Advertising
Advertising

5 of the Best Cities in the World to Run Your Startup

5 of the Best Cities in the World to Run Your Startup

In the startup world, there is no place like Silicon Valley. But while Google engineers are living in the parking lot at work, the rest of the world is stepping up its startup game.

Check out five of the best cities in the world to run your startup:

1. Warsaw, Poland

Poland is right in the middle of the European Union, and it brings the love that Europe has for small business along with the cost and standard of living that entrepreneurs love to the table.

Warsaw is home to funding opportunities, but what makes it unique is the opportunities for those intending to bootstrap their business. In fact, 60 percent of the digital startups in Poland reported bootstrapping their startup. But most of all, low costs in Poland kept them profitable from day one.

Advertising

2. Boulder, Colorado

Boulder is a playground for the eco-friendly and the lovers of endurance sports. It also represents one of the brightest beacons of the American entrepreneurial spirit. Back in 2010, Boulder boasted over six times the typical tech startups per capita than the national average.

The result of this entrepreneurial spirit is an economy that depends on itself and not on a single employer. As a result, it is home to venture capitalists and incubators like the famous Techstars.

The best reason to run a startup in Boulder is that, while it is only now becoming well-known for its startup scene, the city has been running in this capacity for years. Since 1960, Boulder has provided a quiet, leafy home to startups that would go on to be huge companies. Ball Aerospace, which was one of the first contractors sought by NASA, and StorageTek, which was purchased by Sun Microsystems for a cool $4.1 billion, were all nurtured here.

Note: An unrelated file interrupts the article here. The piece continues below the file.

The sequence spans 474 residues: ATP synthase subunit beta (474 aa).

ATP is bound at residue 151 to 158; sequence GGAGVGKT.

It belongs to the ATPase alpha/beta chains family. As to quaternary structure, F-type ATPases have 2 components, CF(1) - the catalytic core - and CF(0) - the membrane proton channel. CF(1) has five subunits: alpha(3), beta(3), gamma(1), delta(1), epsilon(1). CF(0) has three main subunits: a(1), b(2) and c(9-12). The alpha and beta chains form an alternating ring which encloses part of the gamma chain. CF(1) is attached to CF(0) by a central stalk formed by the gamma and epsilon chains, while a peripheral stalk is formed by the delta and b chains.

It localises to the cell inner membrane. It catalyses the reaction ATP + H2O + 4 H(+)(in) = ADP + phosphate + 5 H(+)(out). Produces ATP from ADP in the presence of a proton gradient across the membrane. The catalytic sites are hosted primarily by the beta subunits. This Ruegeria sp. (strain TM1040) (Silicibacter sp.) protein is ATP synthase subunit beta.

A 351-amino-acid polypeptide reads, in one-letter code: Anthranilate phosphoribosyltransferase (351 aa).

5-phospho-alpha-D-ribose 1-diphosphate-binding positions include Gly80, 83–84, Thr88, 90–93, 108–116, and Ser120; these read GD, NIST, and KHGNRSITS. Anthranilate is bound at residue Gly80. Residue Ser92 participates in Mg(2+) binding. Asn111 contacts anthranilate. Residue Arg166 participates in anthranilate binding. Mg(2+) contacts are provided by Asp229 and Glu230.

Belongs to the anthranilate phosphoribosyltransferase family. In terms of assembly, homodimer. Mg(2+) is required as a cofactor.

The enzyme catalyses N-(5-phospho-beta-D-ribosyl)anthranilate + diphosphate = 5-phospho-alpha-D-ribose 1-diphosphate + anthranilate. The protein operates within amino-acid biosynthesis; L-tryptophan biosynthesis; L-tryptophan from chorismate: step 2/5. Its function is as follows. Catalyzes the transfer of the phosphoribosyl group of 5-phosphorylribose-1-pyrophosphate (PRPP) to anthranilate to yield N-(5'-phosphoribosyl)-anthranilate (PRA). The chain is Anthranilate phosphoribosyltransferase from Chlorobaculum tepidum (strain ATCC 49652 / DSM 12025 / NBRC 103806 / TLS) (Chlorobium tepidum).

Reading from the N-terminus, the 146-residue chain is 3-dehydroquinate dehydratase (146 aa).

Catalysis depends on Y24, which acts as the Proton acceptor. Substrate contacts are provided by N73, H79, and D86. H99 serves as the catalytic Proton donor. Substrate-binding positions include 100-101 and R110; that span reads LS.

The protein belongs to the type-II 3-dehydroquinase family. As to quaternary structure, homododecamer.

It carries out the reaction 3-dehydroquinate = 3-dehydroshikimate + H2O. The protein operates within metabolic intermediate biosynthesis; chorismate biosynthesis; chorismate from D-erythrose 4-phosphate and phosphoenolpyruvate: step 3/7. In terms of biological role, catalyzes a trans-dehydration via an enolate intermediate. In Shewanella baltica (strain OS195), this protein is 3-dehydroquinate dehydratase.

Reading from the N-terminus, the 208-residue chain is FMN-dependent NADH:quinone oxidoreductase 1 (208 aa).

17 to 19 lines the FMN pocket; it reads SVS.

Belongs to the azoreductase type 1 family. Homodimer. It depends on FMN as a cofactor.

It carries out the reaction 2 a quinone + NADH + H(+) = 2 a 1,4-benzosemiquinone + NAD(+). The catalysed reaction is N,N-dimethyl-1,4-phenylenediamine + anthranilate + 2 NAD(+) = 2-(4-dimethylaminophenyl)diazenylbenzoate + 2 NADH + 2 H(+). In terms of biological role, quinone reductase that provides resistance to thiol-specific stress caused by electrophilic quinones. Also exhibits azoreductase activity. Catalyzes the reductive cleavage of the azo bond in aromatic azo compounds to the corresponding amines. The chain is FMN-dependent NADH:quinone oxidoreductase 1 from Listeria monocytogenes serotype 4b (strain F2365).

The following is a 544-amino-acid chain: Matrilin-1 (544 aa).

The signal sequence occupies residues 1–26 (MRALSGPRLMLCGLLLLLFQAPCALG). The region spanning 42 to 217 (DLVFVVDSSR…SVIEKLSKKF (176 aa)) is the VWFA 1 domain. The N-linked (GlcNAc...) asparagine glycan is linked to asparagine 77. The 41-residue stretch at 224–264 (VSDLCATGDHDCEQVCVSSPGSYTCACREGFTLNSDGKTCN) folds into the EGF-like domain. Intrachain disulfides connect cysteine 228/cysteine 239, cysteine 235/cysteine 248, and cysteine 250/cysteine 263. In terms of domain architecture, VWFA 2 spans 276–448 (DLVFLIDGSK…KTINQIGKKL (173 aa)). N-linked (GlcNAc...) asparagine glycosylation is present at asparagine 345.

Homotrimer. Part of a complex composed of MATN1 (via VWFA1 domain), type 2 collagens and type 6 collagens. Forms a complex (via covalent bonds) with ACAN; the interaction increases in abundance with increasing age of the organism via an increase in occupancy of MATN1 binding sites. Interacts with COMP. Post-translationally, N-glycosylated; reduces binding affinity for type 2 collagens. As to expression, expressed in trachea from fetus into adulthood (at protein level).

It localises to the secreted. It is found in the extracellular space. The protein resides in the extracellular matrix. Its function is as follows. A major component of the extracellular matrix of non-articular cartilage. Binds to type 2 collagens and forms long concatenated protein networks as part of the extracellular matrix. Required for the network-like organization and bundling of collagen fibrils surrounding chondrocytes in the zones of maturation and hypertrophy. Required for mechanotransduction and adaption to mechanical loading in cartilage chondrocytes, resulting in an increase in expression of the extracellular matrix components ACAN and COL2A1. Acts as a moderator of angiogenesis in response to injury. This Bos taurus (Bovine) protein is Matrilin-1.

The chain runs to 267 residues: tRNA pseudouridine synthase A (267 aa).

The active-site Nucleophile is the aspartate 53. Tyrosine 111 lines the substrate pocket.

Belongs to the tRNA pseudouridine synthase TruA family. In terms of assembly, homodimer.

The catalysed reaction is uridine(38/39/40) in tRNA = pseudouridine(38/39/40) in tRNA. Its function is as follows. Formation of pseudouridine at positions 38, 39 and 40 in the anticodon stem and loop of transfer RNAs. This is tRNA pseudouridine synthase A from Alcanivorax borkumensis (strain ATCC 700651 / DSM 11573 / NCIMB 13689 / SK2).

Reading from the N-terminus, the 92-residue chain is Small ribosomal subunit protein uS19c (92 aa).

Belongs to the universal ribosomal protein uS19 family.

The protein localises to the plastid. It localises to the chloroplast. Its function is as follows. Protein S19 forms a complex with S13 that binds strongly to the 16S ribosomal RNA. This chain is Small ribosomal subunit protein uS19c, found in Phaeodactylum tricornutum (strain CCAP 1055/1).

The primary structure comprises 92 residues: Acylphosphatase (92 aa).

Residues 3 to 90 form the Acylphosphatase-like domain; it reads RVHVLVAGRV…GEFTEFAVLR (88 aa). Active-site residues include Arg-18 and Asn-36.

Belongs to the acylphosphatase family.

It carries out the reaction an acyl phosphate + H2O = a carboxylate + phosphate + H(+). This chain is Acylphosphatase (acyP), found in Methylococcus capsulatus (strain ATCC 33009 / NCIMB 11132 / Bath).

3. London, UK

London is the premier place to start up and run a business. As the technology and financial capital of Europe, it offers a vast amount of resources for fledgling businesses in all industries. The cosmopolitan lifestyle and breadth of culture make it an inspiring city to both live and work in.

Advertising

London startups may have access to some of the greatest resources in the world including finance and talent. However, they certainly pay for the luxury. London was recently ranked as the most expensive city in the world to run a tech startup.

Fortunately, because it has plenty of resources, startups are not forced to head down the conventional, expensive route. Collaborative offices abound in London, and the UK government has been actively working to lower barriers for startups, which includes funding and relief for entrepreneurs.

As an old saying goes: you get what you pay for. Those who can afford London get access to the global finance system, over a dozen incubators, and the opportunity to set up shop near one of London’s 12 billion dollar unicorns.

4. Tel Aviv, Israel

Tel Aviv is commonly recognized has having a big influence on the global startup scene, but few go far enough to mention what the Mediterranean city really brings to the table.

Advertising

Israel is a small country both in land and population, but not regarding startups. According to recent reports, for every one thousand people living in Tel Aviv, at least one person owns a startup.